MANILA — The Philippines and the U.S. on Monday kick off two weeks of military drills in a showcase of their defense alliance amid a fresh feud between Manila and Beijing over the disputed South China Sea.
The resumption of the annual exercises comes as officials from both countries recently discussed tensions in the disputed waters. They also expressed hopes on the future of their alliance, which has been thrown into uncertainty by President Rodrigo Duterte’s efforts to move closer to China.
This year’s Balikatan (shoulder-to-shoulder) exercises, which were canceled last year due to the pandemic, will involve 960 U.S. and Philippine troops, a scaled-down version of previous drills to comply with health protocols.
“Though this year’s exercises are toned down because of the prevailing health crisis…the circumstances, will however, not diminish nor hamper the real intent of ‘Balikatan’ exercises, which is to foster a stronger and more robust military relationship and interoperability between our two armed forces,” Armed Forces of the Philippines chief Cirilito Sobejena said during the opening ceremonies in Camp Aguinaldo in Metropolitan Manila.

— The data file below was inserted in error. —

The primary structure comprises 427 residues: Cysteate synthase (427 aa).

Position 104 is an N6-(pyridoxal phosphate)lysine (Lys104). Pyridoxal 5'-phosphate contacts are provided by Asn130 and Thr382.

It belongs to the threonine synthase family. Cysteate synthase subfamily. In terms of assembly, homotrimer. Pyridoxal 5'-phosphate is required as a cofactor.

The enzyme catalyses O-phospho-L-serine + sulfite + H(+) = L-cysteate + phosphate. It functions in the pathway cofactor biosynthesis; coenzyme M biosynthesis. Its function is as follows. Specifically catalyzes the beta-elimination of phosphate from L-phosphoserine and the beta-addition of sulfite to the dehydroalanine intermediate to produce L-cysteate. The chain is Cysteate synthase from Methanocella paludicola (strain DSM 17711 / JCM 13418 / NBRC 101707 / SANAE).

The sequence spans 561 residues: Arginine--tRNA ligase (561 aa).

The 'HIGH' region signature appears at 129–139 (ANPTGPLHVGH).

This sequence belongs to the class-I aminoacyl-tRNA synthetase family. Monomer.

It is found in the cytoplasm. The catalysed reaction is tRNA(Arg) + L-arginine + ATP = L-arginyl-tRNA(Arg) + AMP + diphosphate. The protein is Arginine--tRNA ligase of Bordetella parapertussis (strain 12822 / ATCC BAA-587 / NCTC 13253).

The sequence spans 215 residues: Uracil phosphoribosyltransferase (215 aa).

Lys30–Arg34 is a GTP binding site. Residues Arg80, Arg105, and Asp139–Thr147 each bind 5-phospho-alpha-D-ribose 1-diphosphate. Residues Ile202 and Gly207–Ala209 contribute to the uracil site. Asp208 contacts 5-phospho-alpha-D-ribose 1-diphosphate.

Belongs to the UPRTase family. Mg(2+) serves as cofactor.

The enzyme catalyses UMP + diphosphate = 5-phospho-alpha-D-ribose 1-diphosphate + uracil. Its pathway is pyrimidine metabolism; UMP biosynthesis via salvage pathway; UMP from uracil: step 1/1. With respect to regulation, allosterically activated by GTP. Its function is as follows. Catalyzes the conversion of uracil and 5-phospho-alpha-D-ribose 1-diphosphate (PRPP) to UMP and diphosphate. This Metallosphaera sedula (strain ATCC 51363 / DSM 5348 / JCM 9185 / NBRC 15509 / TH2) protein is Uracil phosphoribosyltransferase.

The joint war games, which will include maritime security training, come as the presence of dozens of Chinese vessels in the disputed Whitsun Reef rattled the Philippine military in recent weeks and triggered an open verbal spat between Philippines and Chinese officials.
The U.S. has backed the Philippines in the feud, saying that an armed attack on a Philippine vessel in the South China Sea would prompt a response from Washington under the 1951 Mutual Defense Treaty.
The Philippines’ Department of National Defense welcomed Washington’s guarantee and said it was keeping “all options open,” including leveraging its U.S. alliance, as Beijing rejected demands from Manila to withdraw the “maritime militia” vessels. Manila says Whitsun Reef is part of its maritime zone, while China insists the boats are fishing vessels operating in traditional fishing grounds.
In a call with Philippine counterpart Delfin Lorenzana on Sunday, U.S. Defense Secretary Lloyd Austin “proposed several measures to deepen defense cooperation between the United States and the Philippines, including by enhancing situational awareness of threats in the South China Sea,” according to a readout from the Pentagon, which did not elaborate.